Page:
Home Hiking boots Trekking poles, Jet Boil, Bear Spray… Oh my!

Trekking poles, Jet Boil, Bear Spray… Oh my!

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If you’re like me, you like a good gear list. I love reading what other people are planning to bring to the runway and hearing others debate the weight of their items. In fact, besides getting on the trail, the thing I was most excited about was laying out all my gear for the quintessential hiker gear image. Here I am, ready to go, the day before my first hike.

There’s no one right way to prepare for your first backpacking trip, but hours of in-depth research into each gear seemed like a good place to start. In preparation for our hike through the Foothills in South Carolina, my fiancé, Keanan, and I dove into the gear hunt. In some ways, it probably did us more harm than good, because we were researching, and researching, and researching…and researching. Everything from our tent to our spork has been researched. After buying a piece of equipment, we wondered if it was the best option or not.

In addition to the quality of a product, other factors come into play in the purchase of equipment, namely the budget. We had to talk about which items we were willing to spend money on and which items we could be a little more frugal with. That being said, here’s what we packed for our 77-mile hike in the Foothills.

The big three

From the start, we knew that the majority of our money would be spent on the Big Three. We were able to save some money by sharing a tent, but more than made up for it by getting sleeping bags that should last us for the next decade (more or less).

  • Tent: Gossamer Gear’s The Two. The Two might not feel like a palace when two people are crammed inside, but there’s more than enough room to sleep side-by-side. The lightweight nature allows condensation to seep through, but since I’m not the one wearing it, I can’t really complain.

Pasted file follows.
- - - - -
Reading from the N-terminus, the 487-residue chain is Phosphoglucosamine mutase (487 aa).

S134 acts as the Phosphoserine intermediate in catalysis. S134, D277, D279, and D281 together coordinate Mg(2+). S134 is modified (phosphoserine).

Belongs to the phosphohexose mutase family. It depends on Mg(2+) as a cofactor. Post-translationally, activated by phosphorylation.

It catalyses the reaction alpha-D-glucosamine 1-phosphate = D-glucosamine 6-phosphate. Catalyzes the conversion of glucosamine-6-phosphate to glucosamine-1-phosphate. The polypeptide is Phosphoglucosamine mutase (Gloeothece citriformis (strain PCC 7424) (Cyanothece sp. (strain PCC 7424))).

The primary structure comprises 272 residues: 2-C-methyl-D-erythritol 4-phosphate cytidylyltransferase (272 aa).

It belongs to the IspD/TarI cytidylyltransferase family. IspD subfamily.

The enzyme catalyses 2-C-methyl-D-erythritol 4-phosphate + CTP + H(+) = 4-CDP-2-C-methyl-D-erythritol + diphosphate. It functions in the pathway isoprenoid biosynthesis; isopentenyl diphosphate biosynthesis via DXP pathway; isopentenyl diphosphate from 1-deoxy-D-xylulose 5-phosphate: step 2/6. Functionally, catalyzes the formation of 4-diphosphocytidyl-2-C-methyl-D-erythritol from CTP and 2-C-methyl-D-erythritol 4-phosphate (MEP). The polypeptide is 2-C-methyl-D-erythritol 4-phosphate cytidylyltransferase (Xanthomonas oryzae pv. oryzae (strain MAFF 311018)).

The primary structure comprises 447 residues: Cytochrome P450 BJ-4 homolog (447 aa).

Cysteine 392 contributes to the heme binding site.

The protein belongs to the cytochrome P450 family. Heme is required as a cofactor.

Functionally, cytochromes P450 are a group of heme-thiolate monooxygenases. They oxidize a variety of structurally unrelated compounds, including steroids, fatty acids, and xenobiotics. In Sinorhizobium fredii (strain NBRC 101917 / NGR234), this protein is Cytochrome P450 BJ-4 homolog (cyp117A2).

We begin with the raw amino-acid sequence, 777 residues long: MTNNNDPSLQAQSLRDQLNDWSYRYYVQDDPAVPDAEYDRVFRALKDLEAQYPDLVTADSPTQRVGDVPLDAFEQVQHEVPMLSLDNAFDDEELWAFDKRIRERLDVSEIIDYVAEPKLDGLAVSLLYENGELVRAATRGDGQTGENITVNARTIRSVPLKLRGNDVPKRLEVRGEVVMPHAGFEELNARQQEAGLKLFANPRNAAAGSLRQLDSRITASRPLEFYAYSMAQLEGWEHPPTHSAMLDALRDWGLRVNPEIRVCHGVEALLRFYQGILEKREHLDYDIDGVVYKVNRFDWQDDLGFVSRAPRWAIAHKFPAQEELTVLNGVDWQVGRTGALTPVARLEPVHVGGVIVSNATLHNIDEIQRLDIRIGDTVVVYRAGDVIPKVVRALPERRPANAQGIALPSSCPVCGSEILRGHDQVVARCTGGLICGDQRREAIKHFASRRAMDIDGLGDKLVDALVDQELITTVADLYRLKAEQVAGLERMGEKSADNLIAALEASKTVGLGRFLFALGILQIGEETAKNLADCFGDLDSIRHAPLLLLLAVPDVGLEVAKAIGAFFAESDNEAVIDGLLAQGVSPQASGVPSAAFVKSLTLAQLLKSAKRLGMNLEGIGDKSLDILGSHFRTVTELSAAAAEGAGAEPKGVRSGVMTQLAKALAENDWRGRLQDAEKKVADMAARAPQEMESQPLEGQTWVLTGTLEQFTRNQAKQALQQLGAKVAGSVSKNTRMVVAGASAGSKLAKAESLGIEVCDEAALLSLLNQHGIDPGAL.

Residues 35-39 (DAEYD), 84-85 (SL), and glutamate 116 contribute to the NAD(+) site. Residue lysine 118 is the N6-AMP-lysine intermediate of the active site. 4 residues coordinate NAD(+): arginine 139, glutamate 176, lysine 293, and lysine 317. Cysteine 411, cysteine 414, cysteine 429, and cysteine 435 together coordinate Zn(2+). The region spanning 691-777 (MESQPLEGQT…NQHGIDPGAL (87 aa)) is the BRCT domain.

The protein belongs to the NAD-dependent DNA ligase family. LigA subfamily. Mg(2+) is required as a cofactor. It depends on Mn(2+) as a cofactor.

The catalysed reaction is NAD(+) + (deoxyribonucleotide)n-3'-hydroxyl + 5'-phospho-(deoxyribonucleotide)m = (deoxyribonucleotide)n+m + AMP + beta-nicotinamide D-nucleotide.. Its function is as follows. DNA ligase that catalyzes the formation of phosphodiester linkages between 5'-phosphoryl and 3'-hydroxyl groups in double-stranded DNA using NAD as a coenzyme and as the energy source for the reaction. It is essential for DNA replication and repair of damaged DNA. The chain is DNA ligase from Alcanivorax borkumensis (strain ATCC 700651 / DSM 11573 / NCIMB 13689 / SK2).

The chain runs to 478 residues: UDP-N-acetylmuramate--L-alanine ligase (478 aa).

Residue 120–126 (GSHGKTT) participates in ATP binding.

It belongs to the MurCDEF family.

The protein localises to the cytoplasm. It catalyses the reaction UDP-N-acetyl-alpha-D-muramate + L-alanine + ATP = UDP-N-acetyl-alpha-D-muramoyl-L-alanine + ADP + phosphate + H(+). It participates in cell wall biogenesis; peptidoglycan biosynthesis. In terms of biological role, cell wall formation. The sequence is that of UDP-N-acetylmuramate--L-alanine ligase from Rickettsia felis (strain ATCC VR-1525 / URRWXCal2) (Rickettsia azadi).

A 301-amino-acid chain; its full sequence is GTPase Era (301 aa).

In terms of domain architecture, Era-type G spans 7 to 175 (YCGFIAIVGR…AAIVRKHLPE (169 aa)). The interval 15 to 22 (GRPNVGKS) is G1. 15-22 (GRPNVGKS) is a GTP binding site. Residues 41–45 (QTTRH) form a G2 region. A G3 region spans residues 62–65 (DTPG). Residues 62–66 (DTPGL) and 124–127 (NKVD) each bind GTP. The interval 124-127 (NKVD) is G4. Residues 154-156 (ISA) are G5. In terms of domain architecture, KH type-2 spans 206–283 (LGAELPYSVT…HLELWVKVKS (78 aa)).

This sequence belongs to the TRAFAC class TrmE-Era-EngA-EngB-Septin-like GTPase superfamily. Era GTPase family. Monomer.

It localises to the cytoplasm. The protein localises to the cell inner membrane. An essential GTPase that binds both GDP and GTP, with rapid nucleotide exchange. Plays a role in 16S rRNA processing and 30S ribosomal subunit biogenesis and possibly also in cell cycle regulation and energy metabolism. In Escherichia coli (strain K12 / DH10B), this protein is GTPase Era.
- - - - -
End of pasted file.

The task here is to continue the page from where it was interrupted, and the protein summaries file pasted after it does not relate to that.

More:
• Package: Mariposa from Gossamer Gear.
  • Sleep system: Feathered Friends Flicker UL quilted sleeping bag and Therm-a-Rest NeoAir XLite sleeping pad.

While we’re not ultralight by any means, we wanted our big three to be equal parts functional, lightweight, and durable, so spending a little extra money on something UL was worth it for us.

Safety/ First Aid

Aside from the Big Three, there’s a ton of important gear that goes into a successful backpacking trip. Arguably the most important is safety and first aid equipment. Aside from our satellite communicator, the goal is to carry just enough to meet basic medical needs.

  • Satellite Communicator: Garmin inReach Mini
  • Knee pad
  • KT Tape for shin splints
  • Solar cream
  • insect repellent
  • advil
  • Bandages
  • Gauze
  • medical tape
  • Neosporin
  • Sting Relief
  • Benadryl

Clothes

If you’ve ever been to South Carolina in June, you’ll know that we won’t need to account for weather variations. The two types of weather we consider are warm and warmer. Other than a little rain, that’s all we’ll face.

  • hiking boots
  • Crocodile
  • hiking sticks
  • 2 hiking shirts
  • 2 hiking shorts
  • Camp Short Sleeve Shirt
  • camping shorts
  • sports bra
  • 2 pairs of Darn Tough socks
  • 1 UL Frog Toggs rain jacket
  • rain poncho
  • Chamois
  • Sun glasses

Food

  • Bear and rope bag
  • Water Filter: Sawyer Squeeze
  • Bottles of water
  • Stove: Jet Boil Reserve
  • Fuel canister
  • Lighter
  • Cup
  • Coffee filter
  • spork
  • Sponge
  • Breakfast:
    • Coffee
    • Go-Go Pressed Applesauce
    • Cliff Protein Bar
  • Lunch: tuna wraps
  • Dinner: pre-prepared hiking meals
  • Snacks: Banana Chips, Oreos, Cool Ranch Doritos
  • Drinks :
    • Gatorade powder
    • Green juice sachets

Electronic

  • Portable Charger: Goal Zero Venture 75 Power Bank
  • Headlamp: Black Diamond Cosmo 350 headlamp
  • Listeners
  • Call

Toiletries

  • Toilet paper
  • Excavator Cathole
  • Hydroalcoholic gel
  • Toothbrush and toothpaste

luxury items

  • Pillow: Sea to Summit Eros Down Pillow
  • Chain Bracelet
  • Hair brush
  • Tinkle-Bell (if you know, you know)
  • Wipes

Somehow, after packing everything, I feel like I packed everything and nothing at the same time. Feeling the weight of my bag lets me know I’m going to curse every item I brought, but at the same time, I know I’ll probably always wish I had packed “just one more thing…”

If you’ve been on a hike, what’s the best item you’ve brought? Something you regret wearing? Hopefully this trip will be the perfect way to get our gear list ready for longer rides in the future…maybe even the AT.

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